Part 04. The Decline of the Jersey City Fellowship.

The decline of the Jersey City house.

The Older Newly Saved fellowship began to decline before I arrived, but in the fall of 1980 when I moved there, there was still a lot of activity going on and the house was full.  Fred and Donna told me that there used to be so many people that during meetings there were people praying on the front and back steps, because the house was too full.

When I moved there, there were about 30 young men and women living in the house, including 2 couples, Fred and Donna and Danny and Brenda.  Relationships in the church were already on the way out, and Fred and Donna told me they were surprised their relationship was surviving, since so many couples had broken up (or had been broken up).  Danny and Brenda left first.  And not long after, Fred and Donna left.  Both couples made the decision to stay together and did not want to follow everyone else, having to break up and still be in the church, yet no longer be able to have a relationship.

The exodus was happening when Steve arrived.  He was not the same as Joanne.  He had an ax to grind and insofar as we could tell, it was because he wanted to get married to his fiancée.  In the Church of Bible Understanding, you couldn’t just get married if you wanted to, you had to prove you were “taking the church by the hand” first.  That is, Jesus was first in your life and then the church was second and that you were a leader.  Where did that leave the rank and file members who were not leading fellowship houses?  Not only that, you would have to prove this to everyone and get voted on, and the atmosphere during any kind of voting was adversarial if not outright hostile.

This requirement is in direct opposition to the Bible.  The Bible says in I Timothy 3:1-7 that:

…If anyone sets his heart on being an overseer, he desires a noble task. Now the overseer must be above reproach, the husband of but one wife, temperate, self-controlled …He must manage his own family well and see that his children obey him with proper respect. (If anyone does not know how to manage his own family, how can he take care of God’s church?)….

This seems to say that one must prove to be an effective leader by first being the leader of his own family.  You can differ on just what level of leadership an overseer is, but the point seems clear that you do not have to be a leader in church in order to have permission to marry.

There was a high rate of people leaving the Jersey City house about the time Joanne was taken out and Steve came to both work on us and to work for a wife.  This was set against the backdrop of a general wave of people leaving the entire fellowship at this time.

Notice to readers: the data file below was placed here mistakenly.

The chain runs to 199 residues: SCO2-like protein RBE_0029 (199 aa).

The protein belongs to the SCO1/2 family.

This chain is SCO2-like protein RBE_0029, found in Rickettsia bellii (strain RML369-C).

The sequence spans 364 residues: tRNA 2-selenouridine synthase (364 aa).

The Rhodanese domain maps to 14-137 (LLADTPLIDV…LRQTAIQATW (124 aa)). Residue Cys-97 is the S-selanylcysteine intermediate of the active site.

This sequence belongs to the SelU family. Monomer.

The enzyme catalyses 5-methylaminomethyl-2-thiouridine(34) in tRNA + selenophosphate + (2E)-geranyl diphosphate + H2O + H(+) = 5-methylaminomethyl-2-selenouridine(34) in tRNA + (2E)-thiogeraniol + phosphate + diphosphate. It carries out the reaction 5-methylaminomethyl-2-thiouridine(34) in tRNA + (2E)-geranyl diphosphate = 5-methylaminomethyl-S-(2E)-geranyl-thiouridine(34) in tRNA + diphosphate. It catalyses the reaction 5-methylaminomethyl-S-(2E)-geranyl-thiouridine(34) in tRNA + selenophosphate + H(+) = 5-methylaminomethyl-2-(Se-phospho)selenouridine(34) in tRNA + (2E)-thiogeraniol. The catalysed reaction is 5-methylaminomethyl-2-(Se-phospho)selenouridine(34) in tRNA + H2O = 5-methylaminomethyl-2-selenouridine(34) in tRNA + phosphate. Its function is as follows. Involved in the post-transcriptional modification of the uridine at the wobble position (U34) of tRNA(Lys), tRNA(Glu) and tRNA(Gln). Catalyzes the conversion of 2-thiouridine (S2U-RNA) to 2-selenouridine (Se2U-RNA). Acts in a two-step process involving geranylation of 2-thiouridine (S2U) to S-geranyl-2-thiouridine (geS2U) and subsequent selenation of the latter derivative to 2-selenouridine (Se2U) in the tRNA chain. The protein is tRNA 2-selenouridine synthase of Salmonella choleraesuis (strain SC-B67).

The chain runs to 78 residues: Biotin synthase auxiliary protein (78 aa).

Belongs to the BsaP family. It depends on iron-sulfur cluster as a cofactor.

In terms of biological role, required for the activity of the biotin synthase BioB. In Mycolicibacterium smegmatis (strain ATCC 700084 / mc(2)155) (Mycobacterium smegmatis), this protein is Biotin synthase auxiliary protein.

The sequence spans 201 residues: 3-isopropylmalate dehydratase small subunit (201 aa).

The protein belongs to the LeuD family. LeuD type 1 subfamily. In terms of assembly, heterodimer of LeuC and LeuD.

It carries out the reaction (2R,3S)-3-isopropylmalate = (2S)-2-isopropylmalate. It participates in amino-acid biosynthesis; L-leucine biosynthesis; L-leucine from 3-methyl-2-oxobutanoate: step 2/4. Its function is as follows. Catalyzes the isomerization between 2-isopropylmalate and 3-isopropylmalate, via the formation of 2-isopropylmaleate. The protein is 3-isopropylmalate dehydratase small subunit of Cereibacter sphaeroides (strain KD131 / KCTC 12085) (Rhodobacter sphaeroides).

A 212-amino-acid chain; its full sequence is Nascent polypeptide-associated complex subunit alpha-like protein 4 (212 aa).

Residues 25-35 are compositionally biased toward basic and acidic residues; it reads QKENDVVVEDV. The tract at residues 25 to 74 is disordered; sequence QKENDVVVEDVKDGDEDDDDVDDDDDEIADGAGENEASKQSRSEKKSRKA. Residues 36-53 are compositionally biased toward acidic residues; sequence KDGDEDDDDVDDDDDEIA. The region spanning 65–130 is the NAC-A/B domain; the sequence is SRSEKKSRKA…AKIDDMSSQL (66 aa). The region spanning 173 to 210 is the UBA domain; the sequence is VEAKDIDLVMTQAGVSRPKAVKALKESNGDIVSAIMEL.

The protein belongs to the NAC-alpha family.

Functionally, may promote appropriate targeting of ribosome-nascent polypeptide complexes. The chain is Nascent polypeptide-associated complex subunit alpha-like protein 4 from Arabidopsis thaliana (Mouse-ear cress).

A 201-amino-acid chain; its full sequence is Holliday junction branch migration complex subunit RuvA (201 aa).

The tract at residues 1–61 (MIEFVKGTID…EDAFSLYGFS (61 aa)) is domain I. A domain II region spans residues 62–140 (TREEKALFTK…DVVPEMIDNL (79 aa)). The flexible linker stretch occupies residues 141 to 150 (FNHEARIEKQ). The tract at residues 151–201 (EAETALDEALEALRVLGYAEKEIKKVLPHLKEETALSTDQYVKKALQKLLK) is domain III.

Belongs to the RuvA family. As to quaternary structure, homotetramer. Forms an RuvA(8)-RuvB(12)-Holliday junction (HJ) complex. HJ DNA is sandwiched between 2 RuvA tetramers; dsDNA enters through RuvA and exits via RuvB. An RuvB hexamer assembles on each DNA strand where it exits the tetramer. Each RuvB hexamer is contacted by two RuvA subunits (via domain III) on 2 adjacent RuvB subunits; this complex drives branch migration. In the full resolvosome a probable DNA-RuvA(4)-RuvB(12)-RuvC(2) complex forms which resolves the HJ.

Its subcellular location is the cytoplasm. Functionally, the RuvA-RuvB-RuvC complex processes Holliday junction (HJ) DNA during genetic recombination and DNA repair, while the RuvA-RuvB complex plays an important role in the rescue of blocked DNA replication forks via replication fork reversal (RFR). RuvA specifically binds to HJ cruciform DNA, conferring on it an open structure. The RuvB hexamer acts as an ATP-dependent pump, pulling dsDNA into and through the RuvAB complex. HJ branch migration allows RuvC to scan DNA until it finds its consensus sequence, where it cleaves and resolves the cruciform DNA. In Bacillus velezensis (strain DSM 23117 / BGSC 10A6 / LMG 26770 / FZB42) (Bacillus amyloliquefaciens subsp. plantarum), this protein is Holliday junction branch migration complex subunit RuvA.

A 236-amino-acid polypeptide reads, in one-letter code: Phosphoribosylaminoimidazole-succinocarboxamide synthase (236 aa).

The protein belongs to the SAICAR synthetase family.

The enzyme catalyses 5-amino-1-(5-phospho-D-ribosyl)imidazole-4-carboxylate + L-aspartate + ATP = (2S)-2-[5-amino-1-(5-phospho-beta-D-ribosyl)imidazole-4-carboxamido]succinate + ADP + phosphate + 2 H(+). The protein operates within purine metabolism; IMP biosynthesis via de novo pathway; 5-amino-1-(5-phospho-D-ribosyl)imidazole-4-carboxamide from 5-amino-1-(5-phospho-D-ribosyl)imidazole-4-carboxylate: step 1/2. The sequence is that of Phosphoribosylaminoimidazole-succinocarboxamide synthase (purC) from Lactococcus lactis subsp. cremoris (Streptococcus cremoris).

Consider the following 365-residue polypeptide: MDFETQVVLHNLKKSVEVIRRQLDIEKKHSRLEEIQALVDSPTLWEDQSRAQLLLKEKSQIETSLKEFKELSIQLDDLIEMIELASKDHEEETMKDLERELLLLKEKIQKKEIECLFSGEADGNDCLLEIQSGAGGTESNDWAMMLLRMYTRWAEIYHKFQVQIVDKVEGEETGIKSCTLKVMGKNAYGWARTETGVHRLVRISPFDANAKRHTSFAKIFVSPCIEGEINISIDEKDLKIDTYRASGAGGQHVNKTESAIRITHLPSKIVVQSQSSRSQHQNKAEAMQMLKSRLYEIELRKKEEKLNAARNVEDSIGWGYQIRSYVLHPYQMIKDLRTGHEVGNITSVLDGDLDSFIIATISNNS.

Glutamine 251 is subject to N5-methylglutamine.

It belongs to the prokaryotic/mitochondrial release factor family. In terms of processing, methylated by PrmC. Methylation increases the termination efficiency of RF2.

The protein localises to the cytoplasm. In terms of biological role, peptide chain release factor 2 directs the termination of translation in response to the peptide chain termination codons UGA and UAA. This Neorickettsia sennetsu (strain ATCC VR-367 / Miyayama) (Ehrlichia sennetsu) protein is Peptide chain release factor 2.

Steve lacked the concern for people that Joanne had and was often rude toward any brother who was not outgoing or an “alpha male.”   He immediately went to work on me (and some others), considering me to be “weird” and “strange” and whatever other epithets were handy in the COBU lexicon at the time.  After one bullying session where he was berating me, he asked me in front of several others if I had thoughts of hitting him.  In COBU style confessional honesty, I admitted that I indeed did have a thought about punching him, which did occur to me when I had gotten very angry at receiving this treatment (which I would never have tried because it wasn’t my nature, and besides, he was about twice my size).  He then turned this around on me to say how weird I was that I was having violent thoughts about him, all the more “proving” what a “weird” person I was, just like he had said.  But this was typical COBU bullying tactics, and Steve had learned such ploys from the “master” himself, Stewart Traill, and as a result, it was acceptible for him to act this way and no one was going to call him on it.

Let me talk about some of Steve’s motivations.  I met Steve many years after we both left, and he is not this way now.  People caught in the web of the cults can do all sorts of things in the name of wanting to do the right thing.  And I would say that there are more good people in cults than bad ones and even the bad behavior is coming from good motivation directed at wrong goals or directed the wrong way at right goals.

Steve wanted to serve Jesus.  And, Steve wanted to get married.  As simple as that.  In many churches, that would be no problem.

In the Church of Bible Understanding, it was not so simple as that.